How To Make £500 Per Month On AirBnB (Tax Free!)

If the whole concept of inviting a stranger into your home in exchange of a nice monthly income, then you are in the right place…

When my wife and I used to rent our spare room a few years ago, we were averaging between £550-600 per month income with only around a £20 laundry bill – the returns were pretty good!

AirBnB was created with a sharing economy in mind – it began as a small startup in San Francisco but is now operating more listings than the largest hotel chains in the world.

Airbnb is almost completely dependent on potential hosts like yourself. The company itself does not hold any property and effectively acts as a broker to connect travellers with hosts.

Over the past few years, the popularity of Airbnb has continued to rise resulting in a shortage in inventory on Airbnb. As a seasoned host myself, I have seen my occupancy rates shoot up during peak demand months! Even as I increase the price of my listing to reflect the changes in peak times and allow for renovations, it seems like the demand never stops.

As an example, my 2 bedroom house in Coventry was rented 3 months in advance as soon as I put it on the market!

Get to know your local market

Before you list your spare room or an entire home on Airbnb, take some time to scope out other properties in your area. Around us, for example, most people are listing bedrooms with terrible photography – this is good for us, because we know that if we just make our listing look nicer, we will be on to a WINNER.

Once you get to know your market, including pricing, you can see what amenities you should offer. Pay attention to details, like how many people can sleep in a room, whether most nearby listings include a private bathroom, etc. Then, do what you can to meet or exceed your local standards.

Make your listing clear

You don’t have to provide Airbnb guests any fancy amenities. A clean bed and bathroom and a toothbrush for emergencies are enough for most guests. But you do need to make sure your listing is completely clear about what you do and do not offer.

In this video I will take you on a quick tour of a room I rent out on Airbnb:

List all the amenities included in your room but don’t overplay things. Your listing has to stand out for you to have more bookings:

• Use an alluring headline. Sum up what you have to offer in one compelling line — this is what people will see when they perform a search in your area. Try to be both enticing and informative, for example “Spacious Self Contained Room With Beautiful View.”

• Write an enticing, detailed, and honest description. Explain what’s available to guests, including the number of bedrooms and what types of beds they are, whether they’ll have access to a kitchen, a deck, a private bathroom, a place to park, TV, air conditioning, Wi-Fi — anything you can think of. Just don’t make claims you can’t deliver on: If a guest is expecting to do work on your Wi-Fi connection, but your router is broken, they could leave you a BAD review.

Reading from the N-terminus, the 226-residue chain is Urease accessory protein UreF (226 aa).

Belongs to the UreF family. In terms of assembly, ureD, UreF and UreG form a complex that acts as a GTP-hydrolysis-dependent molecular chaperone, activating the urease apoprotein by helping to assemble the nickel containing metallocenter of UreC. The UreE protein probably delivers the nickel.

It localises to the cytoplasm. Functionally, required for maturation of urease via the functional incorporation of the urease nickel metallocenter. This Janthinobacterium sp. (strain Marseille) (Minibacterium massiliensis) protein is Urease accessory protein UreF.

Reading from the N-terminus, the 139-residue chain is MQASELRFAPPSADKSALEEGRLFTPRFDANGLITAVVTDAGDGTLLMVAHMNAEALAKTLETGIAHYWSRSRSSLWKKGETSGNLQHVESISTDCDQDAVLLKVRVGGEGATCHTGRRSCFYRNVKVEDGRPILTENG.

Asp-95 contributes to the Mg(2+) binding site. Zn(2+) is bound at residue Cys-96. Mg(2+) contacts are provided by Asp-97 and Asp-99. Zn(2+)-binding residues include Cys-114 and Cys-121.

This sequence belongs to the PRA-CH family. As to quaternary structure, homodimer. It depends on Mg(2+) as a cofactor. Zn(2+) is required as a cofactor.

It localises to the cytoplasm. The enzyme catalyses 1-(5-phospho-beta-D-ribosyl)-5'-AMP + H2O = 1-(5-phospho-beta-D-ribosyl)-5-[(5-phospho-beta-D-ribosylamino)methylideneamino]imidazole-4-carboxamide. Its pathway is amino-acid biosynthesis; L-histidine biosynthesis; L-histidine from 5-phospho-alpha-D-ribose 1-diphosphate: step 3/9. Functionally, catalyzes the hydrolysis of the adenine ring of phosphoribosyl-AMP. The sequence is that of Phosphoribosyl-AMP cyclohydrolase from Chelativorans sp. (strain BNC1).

• If your house is on a busy street, post a photo of that — some people may be turned off by the noise, but others may be enticed by a bustling location.

• Take great photos. And lots of them! In many areas, Airbnb will send a professional photographer to your home free of charge, as they’ve found that quality photos increase bookings considerably.

• Be transparent. Airbnb keeps your full name, phone number, address, and email address hidden until a guest completes a booking. But you should create a full profile with a photo of yourself, ID verifications, and a bio.

• Set house rules. You can choose a variety of cancellation policies and price structures, and you can also set your own house rules, such as no smoking, no additional overnight guests, etc.

Since Airbnb guests rely so much on reviews, you should make sure your description is accurate and prices are fair. You might also provide little extras, like a bottle of water or a homemade travel guide.

Most new hosts set prices low to attract initial guests. Once you’ve become more experienced as an Airbnb host, you can raise your rates.

Another thing to consider is the set-up cost of hosting. You’ll need to buy the initial furniture and linen, and any other small items your guests may need.

If you enjoyed reading this article, and want to know more about doing Serviced Accommodation…

How would you like to make a Full-Time income from AirBnB (or Serviced Accommodation), within the next 6 months starting with as little as just £5,000?!

At the Property Cashflow Academy, we teach just that, and your first webinar or 5 part training course is FREE… Click HERE to find out more: